The grateful scientist: what determines the presence of acknowledgements in randomised clinical trial publications?

Herm J. Lamberink, C.H. Vinkers, W.M. Otte, Joeri K. Tijdink

Research output: Contribution to JournalArticleAcademic

Abstract

Objective
Randomised clinical trials (RCTs) are complex endeavours that demand
extensive collaborative eforts from researchers, institutions, and funding
partners. Undoubtedly, there is ample reason to acknowledge these eforts and
to be grateful for publication of the results. However, some RCTs explicitly
express gratitude in an acknowledgment section whereas other do not. We
hypothesized that this would be related to author’s gender and religion, medical
field, journal, and year of publication.

Design
Quantitative analysis of all available full-text randomised clinical trials identified
through PubMed.

Methods
We determined the presence of an acknowledgment section containing explicit
words of gratitude in 90,163 full-text publications. The hypotheses were publicly pre-registered before study conduct. We tested the following determinants of the presence of these acknowledgment sections: gender of the first and last author, the percentage of protestant inhabitants in the country of the primary research institution, the year of publication, journal impact factor (JIF), the journal’s medical field (compared to the medical field of surgery). Explorative analyses were performed on the diferent determinants that were associated with received gratitude in the acknowledgement sections.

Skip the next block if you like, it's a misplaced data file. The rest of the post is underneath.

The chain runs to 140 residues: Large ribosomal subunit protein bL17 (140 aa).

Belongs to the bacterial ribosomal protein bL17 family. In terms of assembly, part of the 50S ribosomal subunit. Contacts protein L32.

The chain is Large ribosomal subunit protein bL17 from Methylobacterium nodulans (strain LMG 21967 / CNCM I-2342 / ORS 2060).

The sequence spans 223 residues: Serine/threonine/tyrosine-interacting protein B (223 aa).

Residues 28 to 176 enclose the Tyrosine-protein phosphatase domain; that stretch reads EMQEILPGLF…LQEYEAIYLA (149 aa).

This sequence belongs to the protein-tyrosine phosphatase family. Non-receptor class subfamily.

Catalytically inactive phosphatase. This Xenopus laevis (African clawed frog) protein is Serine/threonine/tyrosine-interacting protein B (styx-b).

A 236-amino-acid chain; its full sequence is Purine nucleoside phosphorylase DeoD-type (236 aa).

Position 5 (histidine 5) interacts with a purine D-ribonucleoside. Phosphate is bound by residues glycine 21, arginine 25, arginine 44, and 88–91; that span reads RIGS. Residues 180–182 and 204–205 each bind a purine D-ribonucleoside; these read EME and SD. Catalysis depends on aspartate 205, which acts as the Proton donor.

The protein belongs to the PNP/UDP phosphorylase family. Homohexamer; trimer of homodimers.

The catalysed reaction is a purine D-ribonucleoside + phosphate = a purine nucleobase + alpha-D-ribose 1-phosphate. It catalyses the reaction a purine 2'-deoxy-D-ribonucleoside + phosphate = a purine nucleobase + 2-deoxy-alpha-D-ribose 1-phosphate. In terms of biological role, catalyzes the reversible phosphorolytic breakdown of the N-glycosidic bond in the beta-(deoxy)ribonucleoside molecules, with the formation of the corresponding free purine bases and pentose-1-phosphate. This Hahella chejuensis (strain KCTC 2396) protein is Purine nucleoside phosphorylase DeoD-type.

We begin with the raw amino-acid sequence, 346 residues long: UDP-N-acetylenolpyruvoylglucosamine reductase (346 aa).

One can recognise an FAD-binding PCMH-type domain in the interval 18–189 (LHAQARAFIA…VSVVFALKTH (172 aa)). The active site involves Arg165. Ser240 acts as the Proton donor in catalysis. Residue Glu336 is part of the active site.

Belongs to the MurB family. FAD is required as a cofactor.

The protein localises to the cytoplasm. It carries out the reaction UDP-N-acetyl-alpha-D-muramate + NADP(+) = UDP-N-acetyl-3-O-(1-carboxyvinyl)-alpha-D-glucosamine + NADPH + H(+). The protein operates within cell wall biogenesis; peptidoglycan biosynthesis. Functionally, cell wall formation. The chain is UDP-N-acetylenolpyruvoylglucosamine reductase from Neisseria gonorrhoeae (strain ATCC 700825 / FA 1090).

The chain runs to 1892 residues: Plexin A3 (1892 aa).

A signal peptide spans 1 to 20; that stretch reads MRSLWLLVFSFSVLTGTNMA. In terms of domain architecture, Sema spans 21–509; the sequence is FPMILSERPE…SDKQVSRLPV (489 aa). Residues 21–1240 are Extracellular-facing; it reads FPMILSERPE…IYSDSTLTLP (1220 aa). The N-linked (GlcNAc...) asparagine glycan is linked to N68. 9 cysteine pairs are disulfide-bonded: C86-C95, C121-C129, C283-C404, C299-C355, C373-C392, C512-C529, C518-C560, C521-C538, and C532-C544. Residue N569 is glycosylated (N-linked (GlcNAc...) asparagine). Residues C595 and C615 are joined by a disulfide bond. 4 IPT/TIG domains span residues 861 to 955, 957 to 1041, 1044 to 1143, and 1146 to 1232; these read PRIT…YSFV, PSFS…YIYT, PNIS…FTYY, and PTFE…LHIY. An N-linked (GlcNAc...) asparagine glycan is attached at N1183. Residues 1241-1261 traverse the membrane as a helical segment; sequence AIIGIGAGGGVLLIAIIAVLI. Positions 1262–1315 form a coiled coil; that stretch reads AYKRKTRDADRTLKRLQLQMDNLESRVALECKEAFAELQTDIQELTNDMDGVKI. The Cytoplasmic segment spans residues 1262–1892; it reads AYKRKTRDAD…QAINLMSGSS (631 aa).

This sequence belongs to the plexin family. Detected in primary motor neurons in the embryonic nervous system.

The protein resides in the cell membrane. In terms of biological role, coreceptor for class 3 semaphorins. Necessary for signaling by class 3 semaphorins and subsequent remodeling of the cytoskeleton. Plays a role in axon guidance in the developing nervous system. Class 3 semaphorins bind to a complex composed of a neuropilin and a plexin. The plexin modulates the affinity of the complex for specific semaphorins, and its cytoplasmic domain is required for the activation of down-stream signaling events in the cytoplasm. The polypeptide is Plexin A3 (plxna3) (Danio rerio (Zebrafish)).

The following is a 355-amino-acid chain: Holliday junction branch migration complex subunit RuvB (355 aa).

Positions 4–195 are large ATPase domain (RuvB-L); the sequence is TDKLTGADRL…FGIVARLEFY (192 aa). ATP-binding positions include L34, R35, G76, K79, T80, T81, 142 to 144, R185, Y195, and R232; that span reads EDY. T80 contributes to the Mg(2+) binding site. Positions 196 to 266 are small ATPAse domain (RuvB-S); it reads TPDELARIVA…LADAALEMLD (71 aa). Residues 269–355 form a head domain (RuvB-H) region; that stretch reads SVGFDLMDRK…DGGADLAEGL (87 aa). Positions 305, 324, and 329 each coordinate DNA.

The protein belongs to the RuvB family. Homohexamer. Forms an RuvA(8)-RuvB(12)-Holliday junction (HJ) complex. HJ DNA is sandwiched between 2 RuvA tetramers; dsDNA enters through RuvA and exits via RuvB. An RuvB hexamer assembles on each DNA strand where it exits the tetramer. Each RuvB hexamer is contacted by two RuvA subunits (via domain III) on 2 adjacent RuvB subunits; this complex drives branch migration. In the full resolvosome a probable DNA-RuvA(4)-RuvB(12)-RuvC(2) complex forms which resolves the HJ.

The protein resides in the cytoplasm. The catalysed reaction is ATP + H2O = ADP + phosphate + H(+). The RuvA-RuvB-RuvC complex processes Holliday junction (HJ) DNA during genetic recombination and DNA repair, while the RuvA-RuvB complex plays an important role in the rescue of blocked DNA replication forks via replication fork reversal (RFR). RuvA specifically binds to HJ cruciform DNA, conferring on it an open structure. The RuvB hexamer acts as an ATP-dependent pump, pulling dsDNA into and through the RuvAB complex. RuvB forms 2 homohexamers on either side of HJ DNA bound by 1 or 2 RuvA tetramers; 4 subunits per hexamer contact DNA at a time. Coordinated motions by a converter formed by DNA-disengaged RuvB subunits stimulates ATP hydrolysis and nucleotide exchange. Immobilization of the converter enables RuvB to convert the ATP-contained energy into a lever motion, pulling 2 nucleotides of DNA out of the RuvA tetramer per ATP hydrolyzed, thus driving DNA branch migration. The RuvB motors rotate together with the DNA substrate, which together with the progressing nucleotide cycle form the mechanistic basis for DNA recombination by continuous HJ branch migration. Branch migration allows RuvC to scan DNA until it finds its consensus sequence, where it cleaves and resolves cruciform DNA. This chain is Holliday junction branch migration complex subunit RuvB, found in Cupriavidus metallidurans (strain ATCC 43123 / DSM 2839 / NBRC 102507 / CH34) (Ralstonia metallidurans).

Main outcome measure
The presence of an acknowledgment section with explicit words of gratitude.

Results
In total, 28,897 (32%) RCT publications contained an acknowledgement section
with explicit words of gratitude. All hypotheses were confirmed, with a higher
likelihood of an acknowledgement section with words of gratitude when the first
and/or last author was female (OR 1.28 95% CI 1.24-1.31), an increased
percentage of protestant inhabitants in the country of the first author’s afliation
(+ 10%; OR = 1.04 95% CI 1.04-1.05), and more recent publication (+ 1 year; OR
1.04 95% CI 1.04-1.05). The journal’s impact factor (- 1 JIF; OR = 0.99 95% CI
0.99-0.99) and RCTs published in surgical journals (OR 0.35 95% CI 0.32-0.38)
were associated with a lower likelihood of RCT publications containing words of
gratitude.

Conclusions
Acknowledgement sections with explicit words of gratefulness are more
frequently present when researchers are female, from protestant countries,
working in non-surgical fields, and published in lower impact factor journals, and this trend has increased over time. To foster a healthy and responsible
publication culture, it is important that all individuals, institutions, and groups
that have contributed to the research are acknowledged. Credit should go where
credit is due, and Christmas is the most suitable period to remind us of the
importance of gratitude.
Original languageEnglish
Pages (from-to)1-23
Number of pages23
JournalPsyArXiv
DOIs
Publication statusE-pub ahead of print - 25 Dec 2018

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